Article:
Yeah boyee. Where there is a will there's a way. I was really in the pit of despair back there in September. I don't know what got me going, but I got it done and am a much better person for it. I have completed the 50 book meme. And I intend to do it again next year. At the end of the year, I'll write an overview about the whole thing and how it affected me. Now, let us return to the text at hand.
Middlemarch is a classic of english literature and a bit of a symbol of something virtuous around my house as I was growing up. My sister read it when she was in her early teens, demonstrating her subtler and more persevering mind. My mother brought it up on the phone again a couple weeks ago, thinking that I had read it. I felt I needed to make my 50th book a big one. War and Peace would have been pretty impressive, but I was a little tired of the Russian thing and it was checked out.
First of all, this is a ripping good yarn. George Eliot can tell a story. Both the complexity of the narrative and it's unravelling are masterful. Her command of the english language is on a level that just doesn't exist today. She was obviously talented but also the result of a much more rigorous (though far from perfect and exclusive) educational system that makes me cringe to think of the watered down and mediocre methods with which we train our children today. Think of an inverse-time basketball metaphor. The best writer of our time is to Jane Austen as the best basketball player of her time would be to Michael Jordan. She would bitch-slap any contemporary opponent off the page. Check this shit out:
Caleb was a powerful man and knew little of any fear except the fear of hurting others and the fear of having to speechify.
Ka-jang! One sentence, one rich character.
Or how about:
The fact is unalterable, that a fellow mortal with whose nature you are acquainted solely through the brief entrances and exits of a few imaginative weeks called courtship, may, when seen in the continuity of married companionship be disclosed of something better or worse than what you have preconceived, but will certainly not appear altogether the same.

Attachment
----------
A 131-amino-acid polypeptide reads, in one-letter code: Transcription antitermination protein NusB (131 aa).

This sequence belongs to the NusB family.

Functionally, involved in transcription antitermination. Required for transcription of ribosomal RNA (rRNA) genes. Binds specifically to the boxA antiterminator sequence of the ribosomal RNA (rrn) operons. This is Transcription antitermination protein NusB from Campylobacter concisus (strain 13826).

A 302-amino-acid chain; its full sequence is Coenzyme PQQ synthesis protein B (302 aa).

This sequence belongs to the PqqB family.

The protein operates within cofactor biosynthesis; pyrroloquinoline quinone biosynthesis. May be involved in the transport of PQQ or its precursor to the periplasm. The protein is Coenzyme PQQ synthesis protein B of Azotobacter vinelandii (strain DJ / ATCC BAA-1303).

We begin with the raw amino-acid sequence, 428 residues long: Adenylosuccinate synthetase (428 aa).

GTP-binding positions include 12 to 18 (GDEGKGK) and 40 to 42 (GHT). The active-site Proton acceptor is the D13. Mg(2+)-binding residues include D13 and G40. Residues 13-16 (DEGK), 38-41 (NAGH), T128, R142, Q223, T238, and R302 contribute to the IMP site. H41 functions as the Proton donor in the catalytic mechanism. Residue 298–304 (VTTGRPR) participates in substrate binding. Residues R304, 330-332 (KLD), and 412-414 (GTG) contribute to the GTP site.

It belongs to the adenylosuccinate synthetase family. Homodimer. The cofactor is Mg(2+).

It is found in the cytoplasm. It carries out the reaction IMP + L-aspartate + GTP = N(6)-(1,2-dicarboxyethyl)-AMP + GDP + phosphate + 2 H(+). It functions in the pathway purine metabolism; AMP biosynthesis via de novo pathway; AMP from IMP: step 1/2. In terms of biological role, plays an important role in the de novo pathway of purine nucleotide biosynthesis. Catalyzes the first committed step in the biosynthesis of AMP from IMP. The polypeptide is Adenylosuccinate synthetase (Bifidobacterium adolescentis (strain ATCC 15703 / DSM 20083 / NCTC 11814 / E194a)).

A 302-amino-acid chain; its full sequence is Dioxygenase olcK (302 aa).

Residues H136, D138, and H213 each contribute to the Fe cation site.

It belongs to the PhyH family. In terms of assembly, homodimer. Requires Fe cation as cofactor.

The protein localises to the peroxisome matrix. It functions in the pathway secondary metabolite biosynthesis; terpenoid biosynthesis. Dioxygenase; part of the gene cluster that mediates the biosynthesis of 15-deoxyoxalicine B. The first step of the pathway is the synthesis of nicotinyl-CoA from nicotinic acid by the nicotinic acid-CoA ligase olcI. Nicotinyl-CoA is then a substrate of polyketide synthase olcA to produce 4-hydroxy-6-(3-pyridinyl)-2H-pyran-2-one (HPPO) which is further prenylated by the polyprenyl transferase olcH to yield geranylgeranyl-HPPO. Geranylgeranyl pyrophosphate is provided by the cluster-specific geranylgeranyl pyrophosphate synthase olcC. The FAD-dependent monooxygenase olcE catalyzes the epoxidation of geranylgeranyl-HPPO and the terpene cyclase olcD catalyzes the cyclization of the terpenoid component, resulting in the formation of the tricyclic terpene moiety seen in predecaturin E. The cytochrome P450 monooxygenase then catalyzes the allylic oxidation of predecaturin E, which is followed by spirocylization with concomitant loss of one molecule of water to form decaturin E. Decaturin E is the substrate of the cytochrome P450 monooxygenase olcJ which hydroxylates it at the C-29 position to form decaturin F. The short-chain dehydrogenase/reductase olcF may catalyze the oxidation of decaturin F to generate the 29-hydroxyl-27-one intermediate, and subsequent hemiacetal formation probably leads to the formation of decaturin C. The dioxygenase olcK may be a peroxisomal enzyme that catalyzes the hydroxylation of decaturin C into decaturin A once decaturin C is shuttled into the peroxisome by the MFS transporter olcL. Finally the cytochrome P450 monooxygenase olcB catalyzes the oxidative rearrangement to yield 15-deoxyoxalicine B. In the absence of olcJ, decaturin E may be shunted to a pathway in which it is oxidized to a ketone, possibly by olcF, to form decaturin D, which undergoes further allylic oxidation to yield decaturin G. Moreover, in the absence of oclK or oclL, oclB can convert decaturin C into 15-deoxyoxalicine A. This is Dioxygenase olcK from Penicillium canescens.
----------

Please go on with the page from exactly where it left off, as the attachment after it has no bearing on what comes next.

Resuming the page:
In your face! Try to put that sentence together on your own, 21st century "writer". [I can think of several males of my own acquaintance who would do well to have those words tattooed on the inside of their upper forearm, in order that they may be constantly referenced and kept foremost in their minds and hearts.]
It took my soft brain a while to acclimatize to the more complex turns of phrase and I must confess that I read a lot of the first half in a semi-distracted state. However, as I got caught up in the narrative, I found the reading flowed more easily and the writing became a real joy.
Now on to the substance. I can not fault the contents of this book except from my own limited, masculine perspective. From that perspective, though, I might suggest that Middlemarch be subtitled "Silly Rich Women and the Men Who Are Compelled To Marry Them." The characters are richly drawn and the revelations of the depths of their characters and the changes to those characters are a joy to read. But the characters themselves can be pretty annoying. I'm sure there are arguments to the historical context and the role of women in upper class, rural england that justify and explain their behaviours, but that doesn't satisfy this readers desire to step in to Middlemarch and slap Dorothea in the back of the head, saying "He's a bitter old man and will never satisfy you, so take off the hair shirt and go make some friends."
To be fair, Eliot paints their character flaws so well and so deftly in relation to their circumstances, that you have to believe these people would have acted the way they did. But I'm just not all that interested in people struggling to find love amidst a rigid social structure. Especially when they are surrounded by that awesome British countryside right at the dawn of the railroad.
Most of the novel concerns Dorothea and her quest for love, but also follows closely the spoiled Rosamund and her hard-working, idealistic but also spoiled (by class) husband. These stories were interesting, but I think I would have rather spent over half of the 900 pages following Mr. Caleb Garth around as he made innovative improvements to the farmers' cottages and their agricultural techniques. Now that was a cool character. Perhaps with another 200 pages devoted to following Monk the St. Bernard on his travels on the Brooke family estate. He only gets two measly mentions in the whole book!
Reading Middlemarch was a revelation though. I can see the pernicious influence it had on my sister at a very young age. While I was reading Sgt. Rock and Conan Doyle and recognizing the value of being able to outflank a german machine-gun nest and making my way in disguise around the waterfront, she was reading obsessive details about the color and fabric of women's clothes, the importance of having the right kind of dinnerware and the power of women talking together in drawing rooms. I was worried about the influence of those women's fashion magazines, but I can see now these British classics of romantic literature were far more subtle and insidious.